May be far fetched.....but it worked during the 30's-50's !!!

    And yes.....older cars and equipment come out of retirement and get to play again!!!

  3. In the old days the promoter put up a "sanction fee" and a minimum purse against a percentage of the gate receipts. Simple arrangement, and the risk was all the promoter's. So he hustled his ass off, and made stuff happen. I just don't see much promotion anymore today. It's a lost art.

    Deflation is coming to this business.

  4. Took forever for this to show up, from Sports Media Watch:

    The June 20 Iowa Corn Indy 250 drew a 0.2 U.S. rating and 400,000 viewers on Versus, not surprisingly down from last year's race on ABC (1.130 mil), and the second-least viewed IndyCar race of the season.

    Deflation indeed.


  5. IZOD cannot be happy with the ratings.

    And if and when IZOD bails (which I am sure they have an "out" clause in the contract if the ratings don't reach a certain threshold) the sport will be officially DOA.

    What company, in this economic environment, is going to pony up the outrageous 5-10 million dollars it takes to field a IRL team, when the ratings are beyond pathetic? Its not going to happen.

  6. Actually, IZOD bought two things, FWIW to IZOD...the "500" and a flashy, upscale ad backdrop with some young, sporty hunks, i.e. Hunter-Reay and Marco in particular. IZOD sponsors racing; it sells upscale apparel. Check out the IZOD website...Indycar-related videos, pics, and links to their "race to the party" site - selling apparel amid this racing stuff. They certainly knew what they're getting for the money involved, especially when talking about the "series."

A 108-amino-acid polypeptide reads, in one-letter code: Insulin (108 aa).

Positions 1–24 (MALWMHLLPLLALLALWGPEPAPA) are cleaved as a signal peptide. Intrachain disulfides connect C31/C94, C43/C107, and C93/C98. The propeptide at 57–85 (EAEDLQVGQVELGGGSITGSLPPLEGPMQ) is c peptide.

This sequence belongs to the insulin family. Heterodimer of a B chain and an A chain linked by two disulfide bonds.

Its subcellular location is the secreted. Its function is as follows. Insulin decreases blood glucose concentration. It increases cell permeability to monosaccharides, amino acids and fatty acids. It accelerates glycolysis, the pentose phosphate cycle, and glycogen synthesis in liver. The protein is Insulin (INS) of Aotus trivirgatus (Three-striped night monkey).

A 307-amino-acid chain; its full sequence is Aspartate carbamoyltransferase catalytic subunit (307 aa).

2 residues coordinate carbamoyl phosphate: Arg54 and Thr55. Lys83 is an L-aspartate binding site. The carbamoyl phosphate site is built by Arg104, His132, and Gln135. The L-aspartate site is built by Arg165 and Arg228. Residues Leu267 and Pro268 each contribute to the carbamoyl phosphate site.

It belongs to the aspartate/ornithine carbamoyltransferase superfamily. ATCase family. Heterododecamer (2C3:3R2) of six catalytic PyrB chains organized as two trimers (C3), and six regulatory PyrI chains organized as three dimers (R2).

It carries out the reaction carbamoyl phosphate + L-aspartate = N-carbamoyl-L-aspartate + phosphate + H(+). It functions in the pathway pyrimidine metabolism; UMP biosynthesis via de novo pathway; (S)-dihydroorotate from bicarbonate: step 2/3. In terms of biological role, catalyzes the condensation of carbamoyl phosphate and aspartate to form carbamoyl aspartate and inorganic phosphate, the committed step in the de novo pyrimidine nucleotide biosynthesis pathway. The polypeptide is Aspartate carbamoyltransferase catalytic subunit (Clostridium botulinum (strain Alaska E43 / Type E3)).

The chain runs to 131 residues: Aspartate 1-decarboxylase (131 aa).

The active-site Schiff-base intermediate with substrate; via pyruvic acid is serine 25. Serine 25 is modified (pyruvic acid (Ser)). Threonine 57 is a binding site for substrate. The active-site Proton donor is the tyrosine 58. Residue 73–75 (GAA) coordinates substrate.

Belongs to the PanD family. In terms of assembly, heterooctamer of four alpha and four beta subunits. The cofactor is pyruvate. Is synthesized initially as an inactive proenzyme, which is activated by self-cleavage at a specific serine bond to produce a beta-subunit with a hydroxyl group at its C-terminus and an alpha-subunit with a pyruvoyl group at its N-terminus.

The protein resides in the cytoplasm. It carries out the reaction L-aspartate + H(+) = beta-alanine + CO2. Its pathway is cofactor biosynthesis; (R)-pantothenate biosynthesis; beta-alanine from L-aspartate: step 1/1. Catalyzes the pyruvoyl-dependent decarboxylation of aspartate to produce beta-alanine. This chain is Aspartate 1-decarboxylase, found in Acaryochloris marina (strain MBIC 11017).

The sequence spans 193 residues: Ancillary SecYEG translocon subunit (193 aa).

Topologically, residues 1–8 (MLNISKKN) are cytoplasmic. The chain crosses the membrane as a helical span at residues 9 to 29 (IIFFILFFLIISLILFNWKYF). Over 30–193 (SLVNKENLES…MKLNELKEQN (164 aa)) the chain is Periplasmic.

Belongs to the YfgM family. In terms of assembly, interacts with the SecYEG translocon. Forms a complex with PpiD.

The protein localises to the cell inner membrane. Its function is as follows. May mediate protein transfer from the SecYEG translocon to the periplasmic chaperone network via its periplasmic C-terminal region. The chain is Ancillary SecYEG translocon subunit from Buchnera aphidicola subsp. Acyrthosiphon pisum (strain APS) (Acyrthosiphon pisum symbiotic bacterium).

What company will pony up the millions? I dunno, but there are still ride buyers in seats. Uncle Deepockets is still writing some checks, as is Hugo Chavez and Citgo. And we're talking about a substantial capital investment in new equipment coming soon.

  7. But can teams like Sarah Fisher's and others cut that big nut to pay for new equipment?? I don't think so, and I would believe that even if they can, who is going to watch ? I agree with TD, I can't see this staying afloat much longer. If this is just subsidized racing......then I guess its time to switch to another form of entertainment permanently. Now....where did I put my fishing rod?

  8. "Bernard mentioned Sunday a series of demands that will put pressure on all of its series promoters, including Watkins Glen. Those include an increase in sanctioning fees and a request for tracks to be more aggressive in promoting its events to get more fans in the stands."

    Well, there you go then. That probably didn't take four months to figure out. Throw in a demand that more fans show up, and free new cars for all the teams, and everything is golden.

    Excerpt is from:


  9. OOps, that was my anonymous post.


  10. Bernard also says "they have to reduce the number of races by a minimum of 1".

    So we are going to "grow" the sport, by running fewer races?

    Bernard seems to say a lot of different things, depending who the audience is.

    And now we want to "co-promote" races. More financial suicide.

    Just run the Indy 500 and screw the rest of the series and be done with it. Nobody gives a damn about Indy Cars after Memorial Day anyway. No sponsors are willing to pony up. Where are the new teams?